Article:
If one of these tasks end up taking longer than expected, and the subtasks end up exceeding the original dates of the summary phase, the roll-up bar will turn red to indicate a slippage:
You'll also notice that there are some red squiggles under the dates. Like the spell-checker in Word highlights spelling errors, the ‘schedule-checker’ highlights potential problems with the schedule. And just like the spell- checker, I can right click on the squiggle to see some possible corrective actions. Here I am going to choose the "Fix in Task Inspector" option to bring up a side pane that will tell me why there may be an issue.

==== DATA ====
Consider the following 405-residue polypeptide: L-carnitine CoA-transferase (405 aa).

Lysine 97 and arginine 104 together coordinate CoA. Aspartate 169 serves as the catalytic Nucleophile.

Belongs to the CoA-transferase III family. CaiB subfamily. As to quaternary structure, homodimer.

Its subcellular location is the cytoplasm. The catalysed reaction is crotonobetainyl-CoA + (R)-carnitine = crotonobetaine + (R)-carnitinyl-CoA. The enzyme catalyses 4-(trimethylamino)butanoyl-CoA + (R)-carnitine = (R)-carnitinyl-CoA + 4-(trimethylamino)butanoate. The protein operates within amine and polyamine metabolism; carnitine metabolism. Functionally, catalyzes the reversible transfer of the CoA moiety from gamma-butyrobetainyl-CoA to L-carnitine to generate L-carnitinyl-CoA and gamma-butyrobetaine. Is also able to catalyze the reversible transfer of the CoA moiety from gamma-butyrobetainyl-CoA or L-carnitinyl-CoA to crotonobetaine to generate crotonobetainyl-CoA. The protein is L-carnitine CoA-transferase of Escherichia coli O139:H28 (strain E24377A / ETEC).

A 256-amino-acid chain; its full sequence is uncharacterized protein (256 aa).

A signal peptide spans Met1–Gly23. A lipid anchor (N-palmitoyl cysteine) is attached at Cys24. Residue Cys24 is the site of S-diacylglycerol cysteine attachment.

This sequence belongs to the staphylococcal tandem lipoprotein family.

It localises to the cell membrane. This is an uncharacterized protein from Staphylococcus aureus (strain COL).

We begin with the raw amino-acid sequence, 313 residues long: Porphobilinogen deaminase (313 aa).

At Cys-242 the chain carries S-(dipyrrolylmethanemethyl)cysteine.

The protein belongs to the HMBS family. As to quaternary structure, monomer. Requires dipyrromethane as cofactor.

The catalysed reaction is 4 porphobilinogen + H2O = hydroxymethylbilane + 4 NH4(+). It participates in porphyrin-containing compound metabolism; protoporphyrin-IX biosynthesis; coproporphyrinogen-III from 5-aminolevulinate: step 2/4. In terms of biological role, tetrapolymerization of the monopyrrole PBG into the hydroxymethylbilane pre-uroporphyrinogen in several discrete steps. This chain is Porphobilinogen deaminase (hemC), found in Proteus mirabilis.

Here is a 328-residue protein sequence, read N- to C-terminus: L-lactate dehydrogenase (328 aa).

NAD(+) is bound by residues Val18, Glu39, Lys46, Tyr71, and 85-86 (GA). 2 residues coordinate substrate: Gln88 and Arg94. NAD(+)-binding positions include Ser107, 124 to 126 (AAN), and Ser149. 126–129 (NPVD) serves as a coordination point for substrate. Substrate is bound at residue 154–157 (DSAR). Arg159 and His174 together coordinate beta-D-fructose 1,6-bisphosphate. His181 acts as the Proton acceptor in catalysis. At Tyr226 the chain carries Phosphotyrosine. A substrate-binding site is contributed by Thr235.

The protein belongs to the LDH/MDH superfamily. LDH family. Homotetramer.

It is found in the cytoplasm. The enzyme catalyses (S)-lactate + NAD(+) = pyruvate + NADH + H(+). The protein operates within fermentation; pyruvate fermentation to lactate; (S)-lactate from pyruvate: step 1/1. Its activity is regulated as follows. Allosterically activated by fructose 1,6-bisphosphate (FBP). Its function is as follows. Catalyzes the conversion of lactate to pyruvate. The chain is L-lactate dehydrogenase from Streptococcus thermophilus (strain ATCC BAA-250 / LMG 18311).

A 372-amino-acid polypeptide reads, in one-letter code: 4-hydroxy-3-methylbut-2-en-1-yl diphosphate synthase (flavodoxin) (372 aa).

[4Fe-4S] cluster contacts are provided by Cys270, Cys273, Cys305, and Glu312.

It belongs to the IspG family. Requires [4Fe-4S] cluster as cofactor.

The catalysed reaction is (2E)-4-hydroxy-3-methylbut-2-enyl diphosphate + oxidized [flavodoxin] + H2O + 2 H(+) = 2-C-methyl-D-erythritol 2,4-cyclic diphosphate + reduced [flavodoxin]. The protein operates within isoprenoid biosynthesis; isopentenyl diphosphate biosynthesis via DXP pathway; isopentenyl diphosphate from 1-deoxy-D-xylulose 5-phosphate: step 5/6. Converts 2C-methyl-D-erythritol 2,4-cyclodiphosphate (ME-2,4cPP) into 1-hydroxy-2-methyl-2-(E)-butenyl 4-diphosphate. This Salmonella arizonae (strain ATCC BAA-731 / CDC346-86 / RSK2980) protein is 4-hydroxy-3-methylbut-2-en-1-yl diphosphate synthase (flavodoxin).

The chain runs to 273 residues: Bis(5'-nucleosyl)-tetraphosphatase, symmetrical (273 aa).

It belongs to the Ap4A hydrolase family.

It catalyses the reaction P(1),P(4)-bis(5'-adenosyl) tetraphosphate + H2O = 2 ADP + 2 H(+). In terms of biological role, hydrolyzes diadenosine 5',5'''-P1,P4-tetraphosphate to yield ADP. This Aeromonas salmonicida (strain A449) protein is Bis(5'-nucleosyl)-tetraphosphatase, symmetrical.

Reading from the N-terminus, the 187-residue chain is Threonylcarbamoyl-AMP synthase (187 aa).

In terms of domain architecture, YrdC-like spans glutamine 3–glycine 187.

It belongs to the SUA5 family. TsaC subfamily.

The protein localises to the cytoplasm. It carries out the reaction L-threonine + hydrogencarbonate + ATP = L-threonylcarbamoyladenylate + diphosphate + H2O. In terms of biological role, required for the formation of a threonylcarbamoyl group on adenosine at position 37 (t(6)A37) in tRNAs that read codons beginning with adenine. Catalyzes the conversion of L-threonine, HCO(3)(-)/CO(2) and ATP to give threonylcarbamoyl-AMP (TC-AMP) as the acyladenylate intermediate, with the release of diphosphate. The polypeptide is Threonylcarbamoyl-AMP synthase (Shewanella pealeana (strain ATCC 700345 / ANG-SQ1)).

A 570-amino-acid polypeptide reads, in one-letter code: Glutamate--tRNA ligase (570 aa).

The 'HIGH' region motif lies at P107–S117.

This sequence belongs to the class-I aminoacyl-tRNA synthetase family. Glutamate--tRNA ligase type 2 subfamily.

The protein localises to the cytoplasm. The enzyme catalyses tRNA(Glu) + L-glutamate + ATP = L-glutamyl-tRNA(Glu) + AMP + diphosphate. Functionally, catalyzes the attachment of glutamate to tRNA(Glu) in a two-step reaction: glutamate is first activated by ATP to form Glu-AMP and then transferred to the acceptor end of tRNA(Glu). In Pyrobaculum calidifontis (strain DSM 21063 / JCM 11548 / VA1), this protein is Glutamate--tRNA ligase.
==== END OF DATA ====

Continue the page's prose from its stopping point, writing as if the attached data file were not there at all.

In this case, I am slipping beyond my original 2 week budget on "Design", so I may have to meet with my stakeholder to see if I can get an extension on the "Design" phase, or find a way to reduce scope. In this case, let's say they agreed to letting it slip by 2 days so I can choose the "Extend Finish":
Another example where "Manually Scheduled" mode comes into play is when a task's predecessor slips. Let's say we have underestimated the amount of time the task "Prototype" takes - it's actually 6d instead of 4d: